How do you become someone who has something to say? Study. Think. Prepare. If you haven’t done your homework, remain silent. Too many people want the prestige of influence without paying the price to earn it. Many pastors want to be invited to speak at conferences, but they are unwilling to rise at 4 a.m. each morning like my father did so they have something fresh and insightful to say.
Refrain from speaking when you have nothing of value to contribute
I have known people who spoke to every issue, regardless of whether they had anything to contribute. I remember attending meetings with my father when I was a boy. During the business sessions, I observed the same people repeatedly approaching the microphones to speak. It was clear to everyone that these people had not pondered the matters and that their brain was desperately attempting to catch up with their mouth! Their words had no impact on the crowd, but they would nevertheless return to the microphone again and again with something new to say. Even as a youth, I recognized how pitiful it looks when you long to be taken seriously but have nothing of substance to offer. The author of Proverbs sagely declares, “Even a fool is counted wise when he holds his peace; When he shuts his lips, he is considered perceptive” (Prov. 17:28). It is humbling to acknowledge that we may never appear more profound than when we say nothing.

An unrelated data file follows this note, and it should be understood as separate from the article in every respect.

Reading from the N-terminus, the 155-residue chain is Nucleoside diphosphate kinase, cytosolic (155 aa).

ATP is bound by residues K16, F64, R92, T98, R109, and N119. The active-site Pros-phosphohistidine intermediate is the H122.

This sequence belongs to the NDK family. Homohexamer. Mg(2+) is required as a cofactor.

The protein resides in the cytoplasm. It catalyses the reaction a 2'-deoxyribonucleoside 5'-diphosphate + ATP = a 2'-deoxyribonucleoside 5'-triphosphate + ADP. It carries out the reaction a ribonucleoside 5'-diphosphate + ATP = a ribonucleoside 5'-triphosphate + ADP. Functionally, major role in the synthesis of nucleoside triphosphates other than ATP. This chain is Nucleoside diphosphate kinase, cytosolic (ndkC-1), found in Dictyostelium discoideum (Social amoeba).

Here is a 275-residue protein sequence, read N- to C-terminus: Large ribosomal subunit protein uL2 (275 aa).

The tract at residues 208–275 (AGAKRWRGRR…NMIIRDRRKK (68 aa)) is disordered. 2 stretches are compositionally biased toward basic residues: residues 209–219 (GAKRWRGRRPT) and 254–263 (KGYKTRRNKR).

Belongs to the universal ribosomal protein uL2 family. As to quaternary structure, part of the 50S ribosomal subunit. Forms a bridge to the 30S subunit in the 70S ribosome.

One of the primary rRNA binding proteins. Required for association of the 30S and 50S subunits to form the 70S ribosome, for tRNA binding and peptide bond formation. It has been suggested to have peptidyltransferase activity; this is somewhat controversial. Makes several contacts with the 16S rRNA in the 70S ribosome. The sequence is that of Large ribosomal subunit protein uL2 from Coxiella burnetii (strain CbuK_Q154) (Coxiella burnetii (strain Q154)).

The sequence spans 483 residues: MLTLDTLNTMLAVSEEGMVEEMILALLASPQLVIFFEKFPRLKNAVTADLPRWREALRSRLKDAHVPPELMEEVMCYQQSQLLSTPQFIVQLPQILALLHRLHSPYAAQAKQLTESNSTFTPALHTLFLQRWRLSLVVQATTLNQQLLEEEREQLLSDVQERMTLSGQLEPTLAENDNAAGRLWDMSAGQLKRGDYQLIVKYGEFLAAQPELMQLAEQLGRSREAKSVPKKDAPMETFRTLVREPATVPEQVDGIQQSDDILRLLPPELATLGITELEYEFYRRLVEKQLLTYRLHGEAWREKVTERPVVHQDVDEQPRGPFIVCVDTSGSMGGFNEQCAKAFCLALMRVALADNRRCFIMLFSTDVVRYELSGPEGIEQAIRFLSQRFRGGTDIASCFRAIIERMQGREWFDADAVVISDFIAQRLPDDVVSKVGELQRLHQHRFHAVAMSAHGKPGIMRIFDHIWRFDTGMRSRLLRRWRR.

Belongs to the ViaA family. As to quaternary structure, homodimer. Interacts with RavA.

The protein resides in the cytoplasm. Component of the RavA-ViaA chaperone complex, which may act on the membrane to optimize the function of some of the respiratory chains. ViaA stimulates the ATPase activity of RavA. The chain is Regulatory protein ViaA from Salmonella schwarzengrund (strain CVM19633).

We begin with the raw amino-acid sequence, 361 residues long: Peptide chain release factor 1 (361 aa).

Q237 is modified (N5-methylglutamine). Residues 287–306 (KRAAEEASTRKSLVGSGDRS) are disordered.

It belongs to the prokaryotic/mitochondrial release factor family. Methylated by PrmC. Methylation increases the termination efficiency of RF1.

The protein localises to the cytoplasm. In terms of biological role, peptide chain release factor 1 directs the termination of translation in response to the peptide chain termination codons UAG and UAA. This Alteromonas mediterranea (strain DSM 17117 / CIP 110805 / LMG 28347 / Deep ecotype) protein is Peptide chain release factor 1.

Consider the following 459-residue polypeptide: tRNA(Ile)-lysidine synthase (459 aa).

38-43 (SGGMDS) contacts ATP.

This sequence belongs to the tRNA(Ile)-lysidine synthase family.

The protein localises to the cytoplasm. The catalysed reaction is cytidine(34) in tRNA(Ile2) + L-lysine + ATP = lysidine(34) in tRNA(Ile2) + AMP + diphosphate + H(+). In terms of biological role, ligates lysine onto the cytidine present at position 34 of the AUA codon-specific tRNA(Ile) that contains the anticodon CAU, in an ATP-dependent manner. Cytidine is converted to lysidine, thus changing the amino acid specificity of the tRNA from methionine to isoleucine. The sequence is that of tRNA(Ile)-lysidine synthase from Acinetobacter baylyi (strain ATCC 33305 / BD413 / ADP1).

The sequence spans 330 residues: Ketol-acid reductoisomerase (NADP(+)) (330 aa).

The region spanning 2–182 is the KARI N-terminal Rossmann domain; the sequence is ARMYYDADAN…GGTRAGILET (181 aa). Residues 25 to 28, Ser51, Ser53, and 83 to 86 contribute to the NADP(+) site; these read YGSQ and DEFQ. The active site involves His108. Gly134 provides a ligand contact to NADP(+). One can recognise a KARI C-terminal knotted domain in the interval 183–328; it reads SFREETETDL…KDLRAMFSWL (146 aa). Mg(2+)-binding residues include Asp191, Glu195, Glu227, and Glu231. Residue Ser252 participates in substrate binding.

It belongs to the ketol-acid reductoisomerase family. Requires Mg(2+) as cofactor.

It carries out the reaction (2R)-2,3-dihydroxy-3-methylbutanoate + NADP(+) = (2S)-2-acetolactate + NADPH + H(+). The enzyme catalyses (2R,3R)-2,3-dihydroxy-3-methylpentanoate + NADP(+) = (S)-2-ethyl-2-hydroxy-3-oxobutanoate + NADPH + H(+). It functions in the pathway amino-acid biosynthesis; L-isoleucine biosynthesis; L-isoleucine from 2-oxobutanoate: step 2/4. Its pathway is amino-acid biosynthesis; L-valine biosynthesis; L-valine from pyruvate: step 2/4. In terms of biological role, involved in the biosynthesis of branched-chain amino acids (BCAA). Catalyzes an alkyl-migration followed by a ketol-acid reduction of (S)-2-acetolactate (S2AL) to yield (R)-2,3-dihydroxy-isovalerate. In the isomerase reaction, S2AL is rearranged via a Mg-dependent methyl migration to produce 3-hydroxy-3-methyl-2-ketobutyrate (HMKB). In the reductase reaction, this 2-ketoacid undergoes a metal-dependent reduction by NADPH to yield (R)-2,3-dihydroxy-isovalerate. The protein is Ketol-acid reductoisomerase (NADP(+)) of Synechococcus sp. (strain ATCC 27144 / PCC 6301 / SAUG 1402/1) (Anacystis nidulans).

Always Tell the Truth, Regardless of How Unpopular
Sadly, in today’s politically correct climate, people frequently say things that are patently untrue but politically correct. In corporate America, people are tempted to say what management wants to hear rather than what they need to hear. If you always tell the truth, you may not always be popular, but your opinions will carry weight. Shortly before the outbreak of World War II, Neville Chamberlain wanted everyone to agree with him that the peace treaty he had signed with Hitler would provide “peace with honor.” Winston Churchill, rather than towing the popular line, told the truth. His honesty initially made him an object of ridicule. But people ultimately turned to him for guidance, because they discerned that he would always share the facts, however harsh they might be. If you only tell people what they want to hear, you may avoid conflict, but, in the long run, you will also be ignored.